The middle portion of the graft may be stented, for example by including a plurality of reinforcing members, each of the reinforcing members respectively surrounding one of the passageways.

The proximal portion may be unstented and include a side branch extending radially outward from the proximal portion and providing fluid communication into the lumen of the graft.

The endoluminal prosthesis system may further include a plurality of catheters extending into the proximal end and further into a respective one of the plurality of bridging branches, wherein the catheters are movable out of the bridging branches.

The system may also include a plurality of wires sized and configured to be extended through the bridging branches and the proximal end.

In one embodiment, the outer opening of each of the bridging branches is attached at a sidewall of the middle portion, and the inner opening of each of the bridging branches is disposed within the lumen of the graft.

In another embodiment, the inner opening of each of the bridging branches is attached at a sidewall of the middle portion, and the outer opening is disposed outside of the lumen of the graft.

For facilitating the delivery and the placement of the bridging branches in the branch vessels, each of the bridging branches may be pivotable relative to the tubular body of the graft at an attachment interface between the tubular body and the bridging branch.

According to another aspect of the invention, an endoluminal prosthesis system for being deployed in a patient's aorta near the heart comprises a graft having a tubular body with a proximal end and a distal end, where the proximal end is an end configured to be deployed near a patient's heart and the distal end is an end configured to be deployed away from the patient's heart. The tubular body has a lumen extending from the proximal end to the distal end. A proximal portion of the graft includes the proximal end; a distal portion of the graft includes the distal end; and a middle portion of the graft extends from the proximal portion to the distal portion. A plurality of bridging branches is attached to a wall of the tubular graft. Each of the bridging branches has an inner opening and an outer opening, wherein the bridging branches provide fluid communication from the lumen of the graft to the exterior of the graft. The system further includes a plurality of catheters extending through the inner openings of the bridging branches and through the distal end of the graft.

The system may further comprise a plurality of bridging grafts sized and arranged to mate respectively with one of the bridging branches.

A plurality of preloaded wires extending into the catheters and configured to be extended out of the catheters and out of the outer opening of the bridging branches may be included in the system.

For ease of delivery, the distal portion may a compressed delivery configuration and an expanded deployed configuration and be expandable into the deployed configuration separately from the middle portion.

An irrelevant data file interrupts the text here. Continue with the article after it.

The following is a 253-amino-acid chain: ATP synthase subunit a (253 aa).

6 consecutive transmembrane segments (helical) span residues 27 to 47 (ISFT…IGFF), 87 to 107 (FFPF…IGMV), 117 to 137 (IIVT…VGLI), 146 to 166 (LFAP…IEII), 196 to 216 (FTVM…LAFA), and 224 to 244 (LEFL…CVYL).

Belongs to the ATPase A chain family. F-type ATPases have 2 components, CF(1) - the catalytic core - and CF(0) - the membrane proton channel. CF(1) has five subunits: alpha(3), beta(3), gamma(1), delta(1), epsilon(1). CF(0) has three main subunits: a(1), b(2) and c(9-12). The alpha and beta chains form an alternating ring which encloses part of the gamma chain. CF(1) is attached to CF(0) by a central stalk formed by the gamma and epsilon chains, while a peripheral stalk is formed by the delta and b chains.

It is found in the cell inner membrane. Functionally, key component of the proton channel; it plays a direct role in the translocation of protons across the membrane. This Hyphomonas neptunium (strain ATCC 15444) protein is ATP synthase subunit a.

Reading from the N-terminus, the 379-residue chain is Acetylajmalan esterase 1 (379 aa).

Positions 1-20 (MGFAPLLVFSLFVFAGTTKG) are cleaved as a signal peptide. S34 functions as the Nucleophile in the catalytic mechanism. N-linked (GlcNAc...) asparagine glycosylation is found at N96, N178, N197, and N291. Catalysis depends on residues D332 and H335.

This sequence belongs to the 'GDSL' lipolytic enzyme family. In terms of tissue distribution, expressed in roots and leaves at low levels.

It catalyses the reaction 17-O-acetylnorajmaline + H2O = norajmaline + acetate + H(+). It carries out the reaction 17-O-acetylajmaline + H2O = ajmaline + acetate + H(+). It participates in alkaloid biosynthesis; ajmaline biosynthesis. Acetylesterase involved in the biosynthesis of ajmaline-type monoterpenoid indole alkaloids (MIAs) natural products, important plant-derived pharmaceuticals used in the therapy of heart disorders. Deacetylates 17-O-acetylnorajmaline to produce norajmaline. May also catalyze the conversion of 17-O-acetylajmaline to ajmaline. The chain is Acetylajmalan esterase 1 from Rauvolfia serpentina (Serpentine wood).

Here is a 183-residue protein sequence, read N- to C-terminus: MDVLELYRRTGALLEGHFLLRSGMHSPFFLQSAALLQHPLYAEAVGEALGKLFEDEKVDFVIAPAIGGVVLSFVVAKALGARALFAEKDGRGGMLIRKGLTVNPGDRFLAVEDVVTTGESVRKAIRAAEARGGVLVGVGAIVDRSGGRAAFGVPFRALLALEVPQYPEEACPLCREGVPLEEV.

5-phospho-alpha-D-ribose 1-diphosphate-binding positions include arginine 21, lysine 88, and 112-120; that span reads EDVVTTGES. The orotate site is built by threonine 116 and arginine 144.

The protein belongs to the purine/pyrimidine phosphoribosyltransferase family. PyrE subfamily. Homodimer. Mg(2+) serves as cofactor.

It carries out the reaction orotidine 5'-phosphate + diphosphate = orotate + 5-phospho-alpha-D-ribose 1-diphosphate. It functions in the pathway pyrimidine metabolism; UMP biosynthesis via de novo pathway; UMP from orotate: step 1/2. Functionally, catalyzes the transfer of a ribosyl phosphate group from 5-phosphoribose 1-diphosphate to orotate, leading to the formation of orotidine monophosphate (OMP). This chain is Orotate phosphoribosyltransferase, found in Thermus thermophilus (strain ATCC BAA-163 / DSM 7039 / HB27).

Similarly, the middle portion may a compressed delivery configuration and an expanded deployed configuration.

In one example, the inner openings of the bridging branches are disposed inside the lumen.

Alternatively, the inner openings of the bridging branches are attached to a wall of the middle portion and the bridging branches are pivotable relative to graft.

The presently preferred embodiments, together with further advantages, will be best understood by reference to the following detailed description taken in conjunction with the accompanying drawings. The drawings are provided herewith for illustrative purposes and are not intended to limit the scope of the present invention.

BRIEF DESCRIPTION OF THE DRAWINGS

In the drawings,

FIG. 1 shows a perspective view of a first example of an endoluminal prosthesis with internal bridging branches;

FIG. 2 shows a schematic cross-sectional view of the prosthesis of FIG. 1;

FIG. 3 shows a partial perspective view of a second example of an endoluminal prosthesis with external bridging branches;

FIG. 4 shows a detail of a bridging branch;

FIG. 5 shows a further example of an endoluminal prosthesis;

FIG. 6 shows a cross-sectional view of an endoluminal prosthesis with branch catheters and route wires;

FIG. 7 shows an example of a graft extension;

FIG. 8 shows a cross-sectional detail of an endoluminal prosthesis with a branch catheter and a route wire;

FIGS. 9A and 9B show details of a tri-lumen pusher for delivering graft extensions;

FIG. 10 shows a partial cross-sectional view of a restraining sheath surrounding a distal portion of an endoluminal prosthesis;

FIG. 11 shows a distal portion of an endoluminal prosthesis with diameter-reducing ties; and